Las Cruces banks adapt to ‘new normal’ during COVID-19
LAS CRUCES – As the country’s economy continues to struggle to find its place after the near-national shutdown during the COVID-19 pandemic, banks and credit unions continue to adapt while helping customers and members through uncertain times.
In accordance with New Mexico’s Home Support Order, state financial institutions have shut down lobbies, relied on online banking and mobile apps, and provided in-person services. via drive-thru lanes. Some have used ITMs – interactive banking machines – to provide a face-to-face experience while mitigating the risk of the virus spreading.
While the future of the financial sector remains unknown – even to those who watch it closely – industry executives told the Las Cruces Soleil-News they remain committed to ensuring safety and finding solutions during the outbreak.
Stepping up of sanitation measures
In order to safely open lobbies to customers, banks and credit unions have been forced to think about how to mitigate the spread of the pathogen. This includes installing plexiglass barriers between cashiers and customers, frequent disinfection of frequently touched surfaces, and implementing social distancing practices at branches.
“We had cleaning crews coming in and cleaning things up,” said Ron Moorehead, general manager of First Financial Credit Union, which operates branches throughout New Mexico. “We wanted things to look good, but we didn’t think too much about disinfection. It’s changed. At the end of February, when things were not going well in China, I asked the staff at our facilities to start stocking up on hand sanitizers, masks, gloves – whatever we might need. “
During a regular flu season, First Financial offers hand sanitizers to its members.
“We used to do a lot of disinfection beforehand, just because of the regular flu,” Moorehead said. “At first we had a hard time getting things. But then when the distilleries and things started making disinfectants, we were able to get a lot of it. “
Staff are trained to frequently disinfect surfaces, he said.
“Now we have staff assigned to cleaning the door handles and surfaces as needed,” he said. “Gloves are only practical for one-time use. Rather than going through a billion gloves, we’ll ask staff to disinfect frequently, so that it doesn’t spill from member A to member B. We’re going to wipe things up; it can be every hour. It could be more often.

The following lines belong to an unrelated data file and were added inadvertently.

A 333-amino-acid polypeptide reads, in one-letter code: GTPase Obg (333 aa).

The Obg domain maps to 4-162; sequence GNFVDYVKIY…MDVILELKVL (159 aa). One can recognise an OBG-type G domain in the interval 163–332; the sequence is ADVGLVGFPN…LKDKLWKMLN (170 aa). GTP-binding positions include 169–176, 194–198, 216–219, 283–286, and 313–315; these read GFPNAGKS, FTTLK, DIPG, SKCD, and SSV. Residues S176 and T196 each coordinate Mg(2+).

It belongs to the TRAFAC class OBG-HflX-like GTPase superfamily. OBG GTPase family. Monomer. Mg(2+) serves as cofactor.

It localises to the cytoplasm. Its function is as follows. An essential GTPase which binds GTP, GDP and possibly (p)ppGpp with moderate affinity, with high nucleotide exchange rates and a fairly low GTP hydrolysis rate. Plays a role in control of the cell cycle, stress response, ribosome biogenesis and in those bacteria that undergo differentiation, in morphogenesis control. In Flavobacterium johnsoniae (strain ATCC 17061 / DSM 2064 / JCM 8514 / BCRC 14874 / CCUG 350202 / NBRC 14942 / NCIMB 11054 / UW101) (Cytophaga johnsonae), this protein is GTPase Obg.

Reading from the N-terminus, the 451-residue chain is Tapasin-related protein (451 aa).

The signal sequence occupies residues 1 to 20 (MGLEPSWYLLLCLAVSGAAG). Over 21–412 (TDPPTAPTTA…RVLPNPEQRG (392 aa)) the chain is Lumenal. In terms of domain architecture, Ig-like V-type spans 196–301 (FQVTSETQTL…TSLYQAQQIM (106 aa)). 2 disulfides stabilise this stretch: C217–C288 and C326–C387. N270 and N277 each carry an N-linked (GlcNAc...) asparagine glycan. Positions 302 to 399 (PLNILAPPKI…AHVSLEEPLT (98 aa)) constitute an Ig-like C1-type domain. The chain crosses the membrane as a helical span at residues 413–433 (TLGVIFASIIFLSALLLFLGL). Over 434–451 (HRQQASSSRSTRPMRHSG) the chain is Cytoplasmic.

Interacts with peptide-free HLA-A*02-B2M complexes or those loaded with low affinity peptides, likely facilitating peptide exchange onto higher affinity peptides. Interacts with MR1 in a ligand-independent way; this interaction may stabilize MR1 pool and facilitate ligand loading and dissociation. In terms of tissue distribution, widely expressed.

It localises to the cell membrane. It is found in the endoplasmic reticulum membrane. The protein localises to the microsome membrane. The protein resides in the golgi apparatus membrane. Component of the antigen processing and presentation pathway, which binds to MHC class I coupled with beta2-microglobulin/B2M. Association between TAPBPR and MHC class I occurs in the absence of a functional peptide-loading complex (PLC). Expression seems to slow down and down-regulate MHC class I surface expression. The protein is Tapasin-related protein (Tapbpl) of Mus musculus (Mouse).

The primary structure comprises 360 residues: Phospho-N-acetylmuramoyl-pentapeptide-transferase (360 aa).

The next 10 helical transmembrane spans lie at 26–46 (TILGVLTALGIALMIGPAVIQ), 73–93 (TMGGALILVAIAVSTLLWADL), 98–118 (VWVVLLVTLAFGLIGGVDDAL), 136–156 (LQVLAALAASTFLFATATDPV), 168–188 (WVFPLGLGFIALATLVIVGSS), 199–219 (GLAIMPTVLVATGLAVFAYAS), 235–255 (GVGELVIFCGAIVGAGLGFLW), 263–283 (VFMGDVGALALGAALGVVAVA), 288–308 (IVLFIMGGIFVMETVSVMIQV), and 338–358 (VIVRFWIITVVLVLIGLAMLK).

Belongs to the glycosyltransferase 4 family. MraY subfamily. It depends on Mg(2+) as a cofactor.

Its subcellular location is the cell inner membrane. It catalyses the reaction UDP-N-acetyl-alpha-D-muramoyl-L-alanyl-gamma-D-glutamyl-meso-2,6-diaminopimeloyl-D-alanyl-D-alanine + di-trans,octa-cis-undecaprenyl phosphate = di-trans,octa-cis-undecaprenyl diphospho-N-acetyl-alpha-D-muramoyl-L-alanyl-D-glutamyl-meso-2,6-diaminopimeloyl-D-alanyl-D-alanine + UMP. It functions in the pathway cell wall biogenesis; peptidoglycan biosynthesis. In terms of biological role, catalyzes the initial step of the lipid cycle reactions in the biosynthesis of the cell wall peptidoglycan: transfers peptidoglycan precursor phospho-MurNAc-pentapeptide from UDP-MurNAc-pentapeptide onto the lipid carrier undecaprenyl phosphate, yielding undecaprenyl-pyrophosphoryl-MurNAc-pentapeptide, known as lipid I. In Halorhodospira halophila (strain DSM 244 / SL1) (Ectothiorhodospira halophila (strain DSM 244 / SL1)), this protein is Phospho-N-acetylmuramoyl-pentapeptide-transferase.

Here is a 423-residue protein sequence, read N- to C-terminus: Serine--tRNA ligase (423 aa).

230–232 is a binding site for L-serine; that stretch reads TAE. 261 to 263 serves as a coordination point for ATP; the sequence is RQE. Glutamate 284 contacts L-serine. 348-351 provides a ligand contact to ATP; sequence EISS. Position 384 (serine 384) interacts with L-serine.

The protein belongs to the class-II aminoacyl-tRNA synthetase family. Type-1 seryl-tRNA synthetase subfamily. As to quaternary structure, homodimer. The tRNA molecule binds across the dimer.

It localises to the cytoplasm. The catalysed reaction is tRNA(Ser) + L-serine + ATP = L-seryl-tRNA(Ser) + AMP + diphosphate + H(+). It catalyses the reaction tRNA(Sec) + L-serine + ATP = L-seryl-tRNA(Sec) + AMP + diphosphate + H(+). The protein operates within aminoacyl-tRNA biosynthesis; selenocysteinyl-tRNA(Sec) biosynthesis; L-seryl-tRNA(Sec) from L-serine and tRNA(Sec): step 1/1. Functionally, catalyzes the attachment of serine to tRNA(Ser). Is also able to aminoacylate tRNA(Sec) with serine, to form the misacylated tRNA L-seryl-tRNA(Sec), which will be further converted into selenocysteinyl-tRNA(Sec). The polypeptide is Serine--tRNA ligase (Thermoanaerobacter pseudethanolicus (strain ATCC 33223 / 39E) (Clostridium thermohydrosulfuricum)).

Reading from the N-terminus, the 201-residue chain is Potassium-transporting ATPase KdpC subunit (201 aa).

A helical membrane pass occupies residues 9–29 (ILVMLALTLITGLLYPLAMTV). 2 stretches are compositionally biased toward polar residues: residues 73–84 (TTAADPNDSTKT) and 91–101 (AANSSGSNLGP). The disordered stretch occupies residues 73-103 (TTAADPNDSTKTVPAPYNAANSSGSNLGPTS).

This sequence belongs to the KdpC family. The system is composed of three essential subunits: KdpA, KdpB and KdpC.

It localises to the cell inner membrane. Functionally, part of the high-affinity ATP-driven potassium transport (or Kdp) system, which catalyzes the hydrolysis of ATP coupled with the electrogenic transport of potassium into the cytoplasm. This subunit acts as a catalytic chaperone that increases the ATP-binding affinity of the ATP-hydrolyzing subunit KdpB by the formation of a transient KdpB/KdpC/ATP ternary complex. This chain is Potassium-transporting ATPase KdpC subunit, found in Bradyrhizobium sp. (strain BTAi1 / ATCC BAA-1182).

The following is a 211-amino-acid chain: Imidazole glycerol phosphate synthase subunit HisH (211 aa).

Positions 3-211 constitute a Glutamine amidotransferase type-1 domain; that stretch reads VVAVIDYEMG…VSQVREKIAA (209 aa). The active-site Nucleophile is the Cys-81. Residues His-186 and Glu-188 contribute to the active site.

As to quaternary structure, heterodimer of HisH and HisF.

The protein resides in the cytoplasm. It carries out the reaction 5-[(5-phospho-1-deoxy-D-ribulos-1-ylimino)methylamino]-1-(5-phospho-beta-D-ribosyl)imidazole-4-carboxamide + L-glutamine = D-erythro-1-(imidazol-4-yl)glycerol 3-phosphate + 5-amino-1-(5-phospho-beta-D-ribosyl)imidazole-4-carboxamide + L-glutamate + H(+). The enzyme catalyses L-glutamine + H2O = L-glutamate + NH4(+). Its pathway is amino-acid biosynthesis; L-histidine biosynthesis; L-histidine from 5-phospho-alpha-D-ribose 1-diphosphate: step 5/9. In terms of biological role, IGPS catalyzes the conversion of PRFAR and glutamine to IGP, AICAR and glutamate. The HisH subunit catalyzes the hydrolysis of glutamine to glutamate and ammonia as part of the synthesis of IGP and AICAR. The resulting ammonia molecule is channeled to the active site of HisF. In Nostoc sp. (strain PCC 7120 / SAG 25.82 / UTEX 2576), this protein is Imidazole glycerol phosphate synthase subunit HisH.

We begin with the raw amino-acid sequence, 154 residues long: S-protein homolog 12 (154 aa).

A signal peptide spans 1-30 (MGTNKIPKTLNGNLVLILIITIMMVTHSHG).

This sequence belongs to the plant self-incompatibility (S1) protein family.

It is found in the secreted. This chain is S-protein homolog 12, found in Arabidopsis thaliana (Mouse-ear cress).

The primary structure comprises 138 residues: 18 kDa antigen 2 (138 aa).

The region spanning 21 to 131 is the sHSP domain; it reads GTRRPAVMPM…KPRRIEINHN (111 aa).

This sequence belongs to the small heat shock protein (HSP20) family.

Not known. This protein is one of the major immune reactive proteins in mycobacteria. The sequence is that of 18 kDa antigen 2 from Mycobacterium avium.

Right now, drive-through cans are sanitized between member visits, Moorehead said.
“The problem with this disease – from what we know – is that it is quite susceptible to lower level disinfection. It’s not like MRSA, or anything like that, ”he said.
Meanwhile, at Pioneer Bank sites around Las Cruces, administrators were taking similar action and awaiting the arrival of plexiglass barriers, according to executive vice president / Las Cruces market president Kiel Hoffman.
“To make our employees feel more comfortable, we will have plexiglass screens at every checkout station and at every office,” he said. “We ordered them, but were told they were late but would be there next week,” he said on May 14. “We went out and found masks, which seem to be getting more and more frequent.”
While hand sanitizer was easier to acquire, Hoffman said surface sanitizers were more scarce.
“Even, as we prepare to open our halls, we’re trying to remove whatever customers usually touch and push – just to reduce the amount of stuff we have to clean,” he added. “I think we’re going to have to spend a lot more time and money on this stuff.”
Refinancing varies by institution
Many New Mexicans have taken advantage of historically low interest rates to refinance their home loans, Moorehead said.
“I see a lot of people refinancing their mortgages,” he said. “We had to send a lot of people to this team who weren’t there before.”
Hoffman, on the other hand, noticed it less among Pioneer Bank customers.
“The world’s investors are definitely tightening their grip,” Hoffman said. “So the minimum credit scores, the maximum loan-to-value ratio – that sort of thing is all tightening up during that time. It is starting to get a little harder to refinance. And if you want to cash out, I think it’s even more difficult these days.
However, the bank’s housing construction department maintained stable activity throughout the crisis, he said.